Community Focus in Art Engagement

Omolade and fellow classmate, Erica Hughes, at local artist, Njaimeh Njie’s studio tour.

 

Community Focus in Art Engagement

Museum Studies Intern at the Office of Public Art – Fall 2019

I have always had an interest in how to connect people to art. After taking AP Art History in high school I wanted everyone to feel the things that art made me feel and I wondered how I could do that with different various barriers that make art inaccessible and daunting.

In my first meeting with the Office of Public Art my supervisor, Rachel Klipa, encouraged me to explore what I wanted from this internship and how the Office of Public Art could assist in this. From there I brainstormed with Rachel on how my interests and the mission of the office overlapped. One of the goals of the office is, “to serve as a change agent to increase visibility, relevance, and support for the arts.” I realized how important collaboration is to the office’s work and how partnership fosters a variety of opportunities in the expansion and growth of the art and culture sector. I was drawn to the accessibility aspect of their work. Rachel and I began to imagine what it would look like to get black students in Pittsburgh more involved with art. Each meeting new ideas formed and our notebooks filled with possible ideas and collaborations that catered specifically to young black adults. We decided that it would be useful to collect data and I designed an exit survey to compile data on the impact of black art on black students that I eventually sent through email to students that attended local black art events.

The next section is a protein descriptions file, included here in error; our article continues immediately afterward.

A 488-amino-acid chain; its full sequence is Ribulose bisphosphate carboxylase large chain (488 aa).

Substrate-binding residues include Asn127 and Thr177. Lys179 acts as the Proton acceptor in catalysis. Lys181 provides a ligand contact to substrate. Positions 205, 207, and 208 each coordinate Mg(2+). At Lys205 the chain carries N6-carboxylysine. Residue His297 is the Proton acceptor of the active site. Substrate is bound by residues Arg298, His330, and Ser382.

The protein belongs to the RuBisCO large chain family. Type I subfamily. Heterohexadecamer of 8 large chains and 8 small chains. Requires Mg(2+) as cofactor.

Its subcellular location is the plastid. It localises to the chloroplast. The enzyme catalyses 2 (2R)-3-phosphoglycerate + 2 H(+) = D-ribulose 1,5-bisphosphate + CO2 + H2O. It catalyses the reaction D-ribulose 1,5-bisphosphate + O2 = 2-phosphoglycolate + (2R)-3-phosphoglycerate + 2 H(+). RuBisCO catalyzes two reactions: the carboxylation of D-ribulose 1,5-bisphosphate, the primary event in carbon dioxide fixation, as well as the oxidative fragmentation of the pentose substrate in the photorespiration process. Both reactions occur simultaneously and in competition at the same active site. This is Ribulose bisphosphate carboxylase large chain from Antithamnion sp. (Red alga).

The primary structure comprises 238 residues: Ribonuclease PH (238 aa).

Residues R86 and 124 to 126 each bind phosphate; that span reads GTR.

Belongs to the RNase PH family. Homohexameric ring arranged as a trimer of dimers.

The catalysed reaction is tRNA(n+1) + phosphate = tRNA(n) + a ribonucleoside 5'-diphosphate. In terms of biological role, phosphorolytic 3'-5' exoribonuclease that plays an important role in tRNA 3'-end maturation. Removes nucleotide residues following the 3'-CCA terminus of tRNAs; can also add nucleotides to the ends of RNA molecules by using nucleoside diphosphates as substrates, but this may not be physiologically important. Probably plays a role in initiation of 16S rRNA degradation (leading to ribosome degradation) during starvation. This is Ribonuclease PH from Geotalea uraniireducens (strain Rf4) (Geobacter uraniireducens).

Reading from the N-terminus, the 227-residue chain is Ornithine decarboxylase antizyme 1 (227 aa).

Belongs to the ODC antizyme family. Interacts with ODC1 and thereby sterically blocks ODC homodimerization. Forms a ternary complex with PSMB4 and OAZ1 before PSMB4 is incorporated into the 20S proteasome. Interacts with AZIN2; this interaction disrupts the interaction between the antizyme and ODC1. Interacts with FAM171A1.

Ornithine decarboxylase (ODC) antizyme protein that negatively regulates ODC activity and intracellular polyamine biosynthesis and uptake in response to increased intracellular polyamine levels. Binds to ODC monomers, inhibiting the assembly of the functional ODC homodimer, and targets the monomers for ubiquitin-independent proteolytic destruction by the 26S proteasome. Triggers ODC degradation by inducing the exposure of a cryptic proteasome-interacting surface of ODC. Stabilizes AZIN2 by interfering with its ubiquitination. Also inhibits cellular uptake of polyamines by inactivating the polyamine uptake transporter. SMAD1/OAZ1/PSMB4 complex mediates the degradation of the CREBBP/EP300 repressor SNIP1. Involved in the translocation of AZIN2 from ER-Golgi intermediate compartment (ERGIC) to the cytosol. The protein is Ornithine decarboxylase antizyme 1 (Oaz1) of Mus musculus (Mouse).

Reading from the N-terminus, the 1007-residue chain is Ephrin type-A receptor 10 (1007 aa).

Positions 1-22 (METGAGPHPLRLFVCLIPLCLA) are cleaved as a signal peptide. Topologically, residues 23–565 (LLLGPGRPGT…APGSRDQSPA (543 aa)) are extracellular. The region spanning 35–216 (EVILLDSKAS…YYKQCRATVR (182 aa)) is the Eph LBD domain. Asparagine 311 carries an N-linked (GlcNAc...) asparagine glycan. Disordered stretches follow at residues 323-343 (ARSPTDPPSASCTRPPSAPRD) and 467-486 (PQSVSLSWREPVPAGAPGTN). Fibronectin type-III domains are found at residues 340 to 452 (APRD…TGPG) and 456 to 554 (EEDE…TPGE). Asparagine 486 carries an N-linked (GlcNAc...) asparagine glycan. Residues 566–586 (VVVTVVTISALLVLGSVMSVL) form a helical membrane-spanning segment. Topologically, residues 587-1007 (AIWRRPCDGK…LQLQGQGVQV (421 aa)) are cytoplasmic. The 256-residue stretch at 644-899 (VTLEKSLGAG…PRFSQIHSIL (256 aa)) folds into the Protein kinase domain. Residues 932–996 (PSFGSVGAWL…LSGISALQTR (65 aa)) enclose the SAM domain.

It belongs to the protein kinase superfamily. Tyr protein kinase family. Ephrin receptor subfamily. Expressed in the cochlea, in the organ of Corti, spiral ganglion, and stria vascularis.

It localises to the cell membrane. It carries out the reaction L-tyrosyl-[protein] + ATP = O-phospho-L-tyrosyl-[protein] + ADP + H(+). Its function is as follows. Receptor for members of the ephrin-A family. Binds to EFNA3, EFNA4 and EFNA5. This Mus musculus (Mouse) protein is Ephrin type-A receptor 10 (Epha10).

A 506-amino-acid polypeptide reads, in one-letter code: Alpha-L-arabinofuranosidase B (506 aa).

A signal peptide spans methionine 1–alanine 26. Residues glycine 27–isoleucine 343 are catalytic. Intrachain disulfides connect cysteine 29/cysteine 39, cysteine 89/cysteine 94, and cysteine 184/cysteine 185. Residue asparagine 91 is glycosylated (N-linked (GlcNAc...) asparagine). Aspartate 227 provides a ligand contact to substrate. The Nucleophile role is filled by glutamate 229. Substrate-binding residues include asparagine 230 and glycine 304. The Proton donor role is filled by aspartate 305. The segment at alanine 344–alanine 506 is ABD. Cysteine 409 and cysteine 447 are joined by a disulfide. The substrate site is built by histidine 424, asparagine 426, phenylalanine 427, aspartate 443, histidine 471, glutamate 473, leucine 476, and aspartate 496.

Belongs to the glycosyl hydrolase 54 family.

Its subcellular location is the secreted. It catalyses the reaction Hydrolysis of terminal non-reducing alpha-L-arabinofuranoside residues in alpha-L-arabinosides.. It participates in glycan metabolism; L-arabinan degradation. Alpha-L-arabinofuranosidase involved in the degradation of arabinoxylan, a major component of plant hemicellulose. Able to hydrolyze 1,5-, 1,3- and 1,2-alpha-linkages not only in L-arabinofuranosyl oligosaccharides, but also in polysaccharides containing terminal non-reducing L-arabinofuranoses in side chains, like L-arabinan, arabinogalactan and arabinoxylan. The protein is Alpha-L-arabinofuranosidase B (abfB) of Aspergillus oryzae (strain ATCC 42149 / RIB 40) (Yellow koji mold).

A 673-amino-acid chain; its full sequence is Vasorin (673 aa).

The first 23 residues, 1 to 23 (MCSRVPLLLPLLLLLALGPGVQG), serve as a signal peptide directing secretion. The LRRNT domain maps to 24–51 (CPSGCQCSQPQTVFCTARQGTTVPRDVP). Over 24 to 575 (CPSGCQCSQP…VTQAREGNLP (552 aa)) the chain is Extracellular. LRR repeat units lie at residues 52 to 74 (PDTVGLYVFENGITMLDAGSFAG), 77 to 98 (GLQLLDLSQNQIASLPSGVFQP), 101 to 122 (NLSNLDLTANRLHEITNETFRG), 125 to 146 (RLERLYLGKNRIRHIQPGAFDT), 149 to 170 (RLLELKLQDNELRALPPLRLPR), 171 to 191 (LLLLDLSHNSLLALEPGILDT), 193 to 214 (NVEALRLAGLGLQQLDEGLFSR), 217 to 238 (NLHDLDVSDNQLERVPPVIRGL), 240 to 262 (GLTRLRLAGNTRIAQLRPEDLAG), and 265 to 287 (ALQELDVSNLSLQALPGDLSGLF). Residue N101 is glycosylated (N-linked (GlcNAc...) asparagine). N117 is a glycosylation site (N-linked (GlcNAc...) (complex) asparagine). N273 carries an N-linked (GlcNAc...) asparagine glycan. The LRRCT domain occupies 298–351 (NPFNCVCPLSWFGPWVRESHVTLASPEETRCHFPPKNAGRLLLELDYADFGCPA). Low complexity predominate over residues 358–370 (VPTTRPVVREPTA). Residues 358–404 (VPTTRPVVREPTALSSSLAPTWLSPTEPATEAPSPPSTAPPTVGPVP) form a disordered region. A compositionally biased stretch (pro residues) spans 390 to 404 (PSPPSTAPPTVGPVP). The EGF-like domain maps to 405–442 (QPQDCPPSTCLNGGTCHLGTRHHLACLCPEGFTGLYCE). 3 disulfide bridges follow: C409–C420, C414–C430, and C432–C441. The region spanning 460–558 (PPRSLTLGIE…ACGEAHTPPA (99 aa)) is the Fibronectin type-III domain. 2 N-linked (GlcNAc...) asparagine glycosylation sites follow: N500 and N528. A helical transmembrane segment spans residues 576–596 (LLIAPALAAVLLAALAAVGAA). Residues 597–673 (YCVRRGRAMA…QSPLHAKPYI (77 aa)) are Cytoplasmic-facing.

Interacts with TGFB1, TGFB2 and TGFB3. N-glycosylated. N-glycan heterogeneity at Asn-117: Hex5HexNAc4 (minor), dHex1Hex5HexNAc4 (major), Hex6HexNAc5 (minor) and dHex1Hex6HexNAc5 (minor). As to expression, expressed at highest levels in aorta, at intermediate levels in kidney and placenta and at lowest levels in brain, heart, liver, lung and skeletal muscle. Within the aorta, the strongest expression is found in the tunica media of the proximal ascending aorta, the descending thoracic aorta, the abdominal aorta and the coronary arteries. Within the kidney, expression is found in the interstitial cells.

A student that attended a studio tour visit of local Pittsburgh artist, Njaimeh Njie, highlighted in her exit survey the impact black art has made not only in understanding black history and themes but also understanding and navigating her own personal identity and role as a black artist herself. The student reflected that Njie “spoke about wanting to talk to people living in the Hill district but making sure that process is filled with trust and a clarity of intentions. It sparked a question in my mind of what collaboration and solidarity looks like on a public art scale.”

Through this internship I learned how community engagement and collaboration have effect one another. I was able to get first-hand experience in engaging with a specific community and learned how centering what they want and need is the biggest and most important part of community engagement. I was able to be a part of multiple conversations that pushed my thinking in how art connects people and how it also aids in self-discovery at the same time and overall why it is worth the continued effort to connect people to art.

Categories: 
  • Academic Interns
  • Undergraduate Work
  • Collecting Knowledge Pittsburgh